Duckworth Introduces New Legislation to Address Aviation Safety Crisis by Strengthening Pilot Training
Senator’s new legislation would enhance 1,500-hour rule to require higher quality flight hours and keep flying public safe
[WASHINGTON, D.C.] – As FAA reauthorization negotiations continue and our nation faces an ongoing aviation safety crisis, U.S. Senator and pilot Tammy Duckworth (D-IL)—member of the U.S. Senate Committee on Commerce, Science and Transportation (CST) and Chair of the Subcommittee on Aviation Safety, Operations and Innovation—introduced the Experienced Pilots Save Lives Act to strengthen pilot training standards and uphold the 1,500-hour rule, which was enacted in 2010 after the last commercial aviation crash caused by pilot error. There has not been a single civilian death caused by pilot error in commercial aviation since the rule was enacted. With this new legislation, Duckworth is holding the line on safety as some Senators continue to consider watering down pilot certification standards by decreasing flying hours at the risk of public safety amid a spike in near-miss incidents in our commercial aviation system.
“When it comes to our nation’s pilot training and the safety of the flying public, life-saving instincts must be earned through hours of hard work and dedicated flight time piloting real aircraft with real stakes,” said Duckworth. “That’s why today I’m introducing the Experienced Pilots Save Lives Act, which would help address the aviation safety crisis by strengthening the quality of flight hours required by the 1,500-hour rule to ensure our nation’s pilots are as prepared as possible to handle real-world conditions aboard commercial passenger flights.”
The Experienced Pilots Save Lives Act is endorsed by Ambassador Chesley “Sully” Sullenberger and Captain Jeffrey Skiles—the pilot and first officer of the “Miracle on the Hudson”—and the Families of Continental Flight 3407.
“I strongly support the Experienced Pilots Save Lives Act because I know firsthand that pilot experience is literally what makes the difference between life and death in an emergency,” said Ambassador Sullenberger.
“The flight deck of an airliner is not a classroom for trainee aviators,” said Captain Skiles. “The Experienced Pilots Save Lives Act will ensure that there are two trained, capable, and EXPERIENCED airline transport pilots at the controls of every U.S. commercial flight.”
The National Transportation Safety Board (NTSB) Chair recently warned the aviation community to wake up and act to enhance safety before “something more catastrophic occurs” and “lives are lost.” During the unprecedented Federal Aviation Administration (FAA) Aviation Safety Summit in March 2023, Acting FAA Administrator warned the aviation industry that, “…the biggest mistake we can make as an industry is to become complacent.” Despite these warnings, some are still working to make flying less safe by lowering post-Colgan era minimum flight hour requirements to produce new pilots with less flying experience.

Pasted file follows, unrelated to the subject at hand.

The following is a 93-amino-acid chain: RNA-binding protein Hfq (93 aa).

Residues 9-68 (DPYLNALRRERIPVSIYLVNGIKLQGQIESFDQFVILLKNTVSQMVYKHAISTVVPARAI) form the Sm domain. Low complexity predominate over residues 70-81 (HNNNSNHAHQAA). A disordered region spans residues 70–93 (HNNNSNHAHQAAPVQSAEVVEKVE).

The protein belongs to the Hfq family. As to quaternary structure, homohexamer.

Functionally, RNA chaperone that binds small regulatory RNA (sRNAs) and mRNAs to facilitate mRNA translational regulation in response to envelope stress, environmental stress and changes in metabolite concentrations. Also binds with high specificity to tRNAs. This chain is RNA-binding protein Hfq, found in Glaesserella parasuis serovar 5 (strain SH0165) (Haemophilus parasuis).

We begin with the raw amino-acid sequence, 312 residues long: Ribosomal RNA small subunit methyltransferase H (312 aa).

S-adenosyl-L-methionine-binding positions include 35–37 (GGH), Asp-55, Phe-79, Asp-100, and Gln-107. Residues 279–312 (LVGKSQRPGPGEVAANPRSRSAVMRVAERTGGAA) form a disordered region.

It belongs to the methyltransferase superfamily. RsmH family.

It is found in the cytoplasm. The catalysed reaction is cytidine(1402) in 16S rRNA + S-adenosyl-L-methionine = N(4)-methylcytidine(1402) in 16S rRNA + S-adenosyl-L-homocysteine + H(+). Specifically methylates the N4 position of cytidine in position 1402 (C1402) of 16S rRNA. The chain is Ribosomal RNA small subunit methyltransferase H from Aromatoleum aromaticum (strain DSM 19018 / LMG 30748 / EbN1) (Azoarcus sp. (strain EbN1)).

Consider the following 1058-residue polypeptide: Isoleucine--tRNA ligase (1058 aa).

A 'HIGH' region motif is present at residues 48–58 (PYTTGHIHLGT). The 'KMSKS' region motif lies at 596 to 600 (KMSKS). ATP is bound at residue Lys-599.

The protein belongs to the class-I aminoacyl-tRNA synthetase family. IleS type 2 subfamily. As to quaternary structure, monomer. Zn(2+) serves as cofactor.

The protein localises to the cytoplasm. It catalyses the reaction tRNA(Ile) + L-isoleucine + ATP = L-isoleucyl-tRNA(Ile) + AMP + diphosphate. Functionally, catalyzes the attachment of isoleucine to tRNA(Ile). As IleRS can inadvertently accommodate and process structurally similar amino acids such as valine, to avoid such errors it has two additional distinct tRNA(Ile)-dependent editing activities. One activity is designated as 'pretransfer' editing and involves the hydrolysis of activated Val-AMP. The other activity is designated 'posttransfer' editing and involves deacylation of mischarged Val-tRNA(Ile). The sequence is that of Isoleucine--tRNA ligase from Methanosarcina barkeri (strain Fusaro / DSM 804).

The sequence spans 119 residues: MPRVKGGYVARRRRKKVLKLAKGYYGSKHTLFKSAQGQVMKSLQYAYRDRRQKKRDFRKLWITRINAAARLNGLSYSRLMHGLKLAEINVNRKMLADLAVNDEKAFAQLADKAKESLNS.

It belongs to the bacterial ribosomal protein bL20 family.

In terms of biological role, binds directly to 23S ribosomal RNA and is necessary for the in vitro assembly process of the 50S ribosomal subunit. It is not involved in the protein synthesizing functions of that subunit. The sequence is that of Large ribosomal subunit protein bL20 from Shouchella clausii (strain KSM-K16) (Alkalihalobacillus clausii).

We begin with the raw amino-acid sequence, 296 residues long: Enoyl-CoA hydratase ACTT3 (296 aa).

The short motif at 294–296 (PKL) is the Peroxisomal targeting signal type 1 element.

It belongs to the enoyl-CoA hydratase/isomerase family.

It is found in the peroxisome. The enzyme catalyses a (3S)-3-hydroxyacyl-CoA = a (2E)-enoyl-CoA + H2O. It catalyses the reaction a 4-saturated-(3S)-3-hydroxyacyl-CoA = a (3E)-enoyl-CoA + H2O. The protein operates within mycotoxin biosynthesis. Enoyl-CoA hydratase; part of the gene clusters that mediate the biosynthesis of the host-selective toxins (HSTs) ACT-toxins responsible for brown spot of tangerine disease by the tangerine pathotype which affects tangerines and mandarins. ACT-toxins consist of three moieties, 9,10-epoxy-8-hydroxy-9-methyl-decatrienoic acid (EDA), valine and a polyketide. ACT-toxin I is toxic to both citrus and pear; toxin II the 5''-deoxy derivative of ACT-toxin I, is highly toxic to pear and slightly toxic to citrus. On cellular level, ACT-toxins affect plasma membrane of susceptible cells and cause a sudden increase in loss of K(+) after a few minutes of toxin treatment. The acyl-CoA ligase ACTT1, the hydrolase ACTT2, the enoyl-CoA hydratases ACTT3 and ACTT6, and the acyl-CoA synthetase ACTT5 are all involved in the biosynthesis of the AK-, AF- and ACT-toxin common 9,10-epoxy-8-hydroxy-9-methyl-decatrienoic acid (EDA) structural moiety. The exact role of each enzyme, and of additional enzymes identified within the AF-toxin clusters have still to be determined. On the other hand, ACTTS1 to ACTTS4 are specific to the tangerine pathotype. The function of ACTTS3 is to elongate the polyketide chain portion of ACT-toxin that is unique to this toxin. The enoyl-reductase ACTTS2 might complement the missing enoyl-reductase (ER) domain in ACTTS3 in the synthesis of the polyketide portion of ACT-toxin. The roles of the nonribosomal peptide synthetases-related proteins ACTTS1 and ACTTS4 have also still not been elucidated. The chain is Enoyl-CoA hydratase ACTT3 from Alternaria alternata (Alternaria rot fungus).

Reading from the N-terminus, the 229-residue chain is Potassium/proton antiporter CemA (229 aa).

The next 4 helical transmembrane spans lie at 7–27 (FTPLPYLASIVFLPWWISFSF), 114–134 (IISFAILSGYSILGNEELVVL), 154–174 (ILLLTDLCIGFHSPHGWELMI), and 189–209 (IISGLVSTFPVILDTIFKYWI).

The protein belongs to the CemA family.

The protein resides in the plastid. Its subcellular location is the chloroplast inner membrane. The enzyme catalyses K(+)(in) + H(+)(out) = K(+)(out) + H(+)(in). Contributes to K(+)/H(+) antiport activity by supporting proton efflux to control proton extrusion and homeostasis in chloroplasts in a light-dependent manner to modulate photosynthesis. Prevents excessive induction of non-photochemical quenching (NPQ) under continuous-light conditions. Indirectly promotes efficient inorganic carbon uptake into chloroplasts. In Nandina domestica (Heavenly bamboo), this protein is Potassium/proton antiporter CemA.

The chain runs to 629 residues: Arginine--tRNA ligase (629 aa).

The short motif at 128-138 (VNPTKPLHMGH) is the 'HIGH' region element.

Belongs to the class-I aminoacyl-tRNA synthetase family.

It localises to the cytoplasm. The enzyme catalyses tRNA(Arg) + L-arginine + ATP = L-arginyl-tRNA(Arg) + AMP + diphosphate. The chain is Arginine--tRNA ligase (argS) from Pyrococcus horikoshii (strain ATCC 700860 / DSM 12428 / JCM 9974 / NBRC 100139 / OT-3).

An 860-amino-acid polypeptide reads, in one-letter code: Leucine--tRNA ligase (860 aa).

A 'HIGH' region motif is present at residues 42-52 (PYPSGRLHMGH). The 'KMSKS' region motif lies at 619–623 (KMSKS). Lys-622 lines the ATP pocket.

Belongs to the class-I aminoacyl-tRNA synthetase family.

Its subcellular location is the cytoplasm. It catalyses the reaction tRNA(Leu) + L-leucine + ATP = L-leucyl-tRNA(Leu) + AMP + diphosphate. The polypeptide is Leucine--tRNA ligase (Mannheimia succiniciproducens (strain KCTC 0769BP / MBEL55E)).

A former NTSB Chair described the spike in incidents as a red flag, “I look at them like a fever in a human body and that it is signaling that something is not right. I think these are very much precursor events that could be signaling that there’s something more serious in the system.” While the NTSB investigation of these incidents is ongoing, certain aviation experts hypothesize that air carriers conducting mass buyouts of the most experienced commercial aviation pilots, followed by a post-pandemic surge in demand for commercial air travel, created a perfect storm where higher flight volumes are necessitating widespread hiring that lowers the overall experience level of pilots, first officers, air traffic controllers and mechanics.
As one of the authors of the bipartisan FAA Reauthorization Act of 2023, Duckworth successfully secured several provisions that will improve safety for consumers, expand the aviation workforce and enhance protections for travelers with disabilities. As introduced, the FAA reauthorization bill would extend FAA’s funding and authorities through the Fiscal Year 2028 without degrading pilot certification standards.
Throughout FAA reauthorization negotiations, Duckworth has been a fierce advocate of the 1,500-hour rule, having delivered an impassioned speech on the Senate floor on the importance of upholding the strong pilot certification standards and warning her colleagues of the deadly consequences of complacency in aviation. Duckworth’s efforts on this follow a recent surge in disturbing near-misses and close calls that prompted the FAA to hold an unprecedented safety summit and spurred an ongoing investigation by the NTSB to determine whether these frightening incidents may be precursor events that, left unaddressed, are a sign that the Part 121 system is vulnerable to a horrific crash.
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